Background: It has been reported that 50%-70% of patients with bladder cancer experience recurrence after initial successful treatment and about 10%-20% of these patients die of the disease. Despite precise pathologic staging and grading, we are unable to predict clinical outcome in all patients. The retinoblastoma-susceptibility (RB) gene, a prototype of tumor suppressor genes, has recently been associated with development and/or progression of bladder cancer, as well as sarcoma and small-cell lung cancer. In transitional cell carcinomas of the bladder, we have observed altered expression of the Rb gene product--a nuclear phosphoprotein thought to function as a cell cycle regulator.
Purpose: The aim of this study was to investigate the hypothesis that altered patterns of Rb expression correlate with prognosis in bladder cancer.
Methods: Expression of the RB gene was evaluated in specimens from 48 primary bladder tumors obtained by cystectomy or transurethral resection. Rb protein expression was correlated with disease outcome in these patients. Rb expression was examined by immunohistochemistry, using the mouse monoclonal antibody Rb-PMG3-245 on frozen tissue sections. Computerized image analysis was used to quantify the level of Rb protein in individual tumor cells.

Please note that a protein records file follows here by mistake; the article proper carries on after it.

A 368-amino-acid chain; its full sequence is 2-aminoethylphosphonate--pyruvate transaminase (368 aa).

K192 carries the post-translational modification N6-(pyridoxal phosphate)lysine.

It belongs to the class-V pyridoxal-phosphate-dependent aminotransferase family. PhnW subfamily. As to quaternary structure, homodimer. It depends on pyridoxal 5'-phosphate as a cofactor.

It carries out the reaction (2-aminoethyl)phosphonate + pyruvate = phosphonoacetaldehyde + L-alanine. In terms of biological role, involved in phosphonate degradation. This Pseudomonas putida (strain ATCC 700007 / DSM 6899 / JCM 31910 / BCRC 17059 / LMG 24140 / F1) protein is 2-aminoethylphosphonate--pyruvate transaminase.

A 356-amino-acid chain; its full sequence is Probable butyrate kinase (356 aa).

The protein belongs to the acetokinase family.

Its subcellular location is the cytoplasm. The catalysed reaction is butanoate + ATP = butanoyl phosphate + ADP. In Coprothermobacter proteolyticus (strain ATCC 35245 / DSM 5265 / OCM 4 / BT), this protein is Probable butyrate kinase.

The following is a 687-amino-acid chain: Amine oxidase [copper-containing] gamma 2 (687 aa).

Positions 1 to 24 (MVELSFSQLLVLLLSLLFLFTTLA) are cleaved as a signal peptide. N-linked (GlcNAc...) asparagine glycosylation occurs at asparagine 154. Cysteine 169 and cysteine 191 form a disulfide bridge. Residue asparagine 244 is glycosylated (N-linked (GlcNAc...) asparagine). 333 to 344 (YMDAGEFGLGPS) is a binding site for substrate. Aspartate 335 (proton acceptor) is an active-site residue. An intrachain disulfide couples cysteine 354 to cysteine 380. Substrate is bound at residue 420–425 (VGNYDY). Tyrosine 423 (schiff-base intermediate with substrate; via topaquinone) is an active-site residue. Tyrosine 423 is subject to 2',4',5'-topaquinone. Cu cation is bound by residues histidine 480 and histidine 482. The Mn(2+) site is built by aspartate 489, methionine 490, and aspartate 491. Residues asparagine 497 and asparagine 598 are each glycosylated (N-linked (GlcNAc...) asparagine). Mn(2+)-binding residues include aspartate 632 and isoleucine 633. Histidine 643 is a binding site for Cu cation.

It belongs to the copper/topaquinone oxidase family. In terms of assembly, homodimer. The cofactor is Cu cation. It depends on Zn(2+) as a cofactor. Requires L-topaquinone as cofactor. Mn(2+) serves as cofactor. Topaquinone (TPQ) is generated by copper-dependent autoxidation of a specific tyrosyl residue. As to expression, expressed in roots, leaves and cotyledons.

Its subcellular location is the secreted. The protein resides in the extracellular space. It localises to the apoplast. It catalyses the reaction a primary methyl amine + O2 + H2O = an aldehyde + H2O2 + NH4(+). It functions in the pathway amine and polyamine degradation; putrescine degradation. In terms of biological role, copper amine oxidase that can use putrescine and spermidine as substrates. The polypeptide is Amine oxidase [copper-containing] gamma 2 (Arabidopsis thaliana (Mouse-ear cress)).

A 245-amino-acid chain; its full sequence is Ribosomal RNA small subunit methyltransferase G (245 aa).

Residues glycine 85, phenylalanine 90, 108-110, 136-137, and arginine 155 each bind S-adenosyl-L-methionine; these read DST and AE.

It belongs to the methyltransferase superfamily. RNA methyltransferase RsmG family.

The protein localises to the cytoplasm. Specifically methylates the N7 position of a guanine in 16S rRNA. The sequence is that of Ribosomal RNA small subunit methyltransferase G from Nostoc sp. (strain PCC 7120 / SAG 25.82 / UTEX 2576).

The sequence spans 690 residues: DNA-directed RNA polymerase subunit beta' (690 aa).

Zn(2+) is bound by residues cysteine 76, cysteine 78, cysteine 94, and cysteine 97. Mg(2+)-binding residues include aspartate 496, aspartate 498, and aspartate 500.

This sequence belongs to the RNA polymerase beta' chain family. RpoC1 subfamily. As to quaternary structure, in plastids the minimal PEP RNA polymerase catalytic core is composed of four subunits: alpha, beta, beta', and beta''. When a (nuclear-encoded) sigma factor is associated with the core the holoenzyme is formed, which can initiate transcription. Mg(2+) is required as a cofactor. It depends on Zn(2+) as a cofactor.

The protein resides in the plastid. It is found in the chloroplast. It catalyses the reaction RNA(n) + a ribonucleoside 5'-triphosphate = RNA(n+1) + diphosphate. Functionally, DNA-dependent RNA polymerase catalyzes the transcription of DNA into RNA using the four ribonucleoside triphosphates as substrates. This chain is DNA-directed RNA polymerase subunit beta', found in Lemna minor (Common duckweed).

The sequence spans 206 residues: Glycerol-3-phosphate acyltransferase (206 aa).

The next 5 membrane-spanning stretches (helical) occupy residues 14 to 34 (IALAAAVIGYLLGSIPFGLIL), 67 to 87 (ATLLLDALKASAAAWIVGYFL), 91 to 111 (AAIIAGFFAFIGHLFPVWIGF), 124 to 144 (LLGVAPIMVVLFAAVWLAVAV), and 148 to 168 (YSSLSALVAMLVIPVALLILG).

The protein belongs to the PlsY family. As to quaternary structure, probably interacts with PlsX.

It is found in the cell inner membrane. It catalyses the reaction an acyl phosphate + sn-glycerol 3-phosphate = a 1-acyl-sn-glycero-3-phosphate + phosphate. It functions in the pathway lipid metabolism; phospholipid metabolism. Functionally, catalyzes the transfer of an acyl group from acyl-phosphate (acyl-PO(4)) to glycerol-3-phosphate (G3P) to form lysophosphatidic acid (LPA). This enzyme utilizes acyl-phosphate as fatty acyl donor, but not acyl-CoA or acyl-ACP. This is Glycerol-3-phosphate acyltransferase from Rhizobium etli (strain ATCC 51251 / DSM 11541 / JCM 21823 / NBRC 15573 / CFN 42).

Results: The overall 5-year disease-free survival was 66%, with a median follow-up of 42 months. Normal levels of Rb protein expression were found in 34 patients (Rb-positive group). A spectrum of altered patterns of expression from undetectable levels to heterogeneous expression, however, was observed in 14 patients (altered Rb group). Of the 38 patients with muscle-invasive tumors, 13 were categorized as having altered expression of Rb protein. Only one of 10 patients with superficial carcinomas had altered expression of Rb protein. The 5-year survival was significantly decreased in patients with altered Rb protein compared with the survival in patients with positive Rb expression (P less than .001).
Conclusions: The results suggest that tumors exhibiting decreased expression of the RB gene-coded product (Rb protein) had a more aggressive biological behavior than those that expressed the Rb protein in the majority of their tumor cells.
Implications: This study demonstrates that altered patterns of Rb protein expression may be an important prognostic variable in patients presenting with invasive bladder cancer.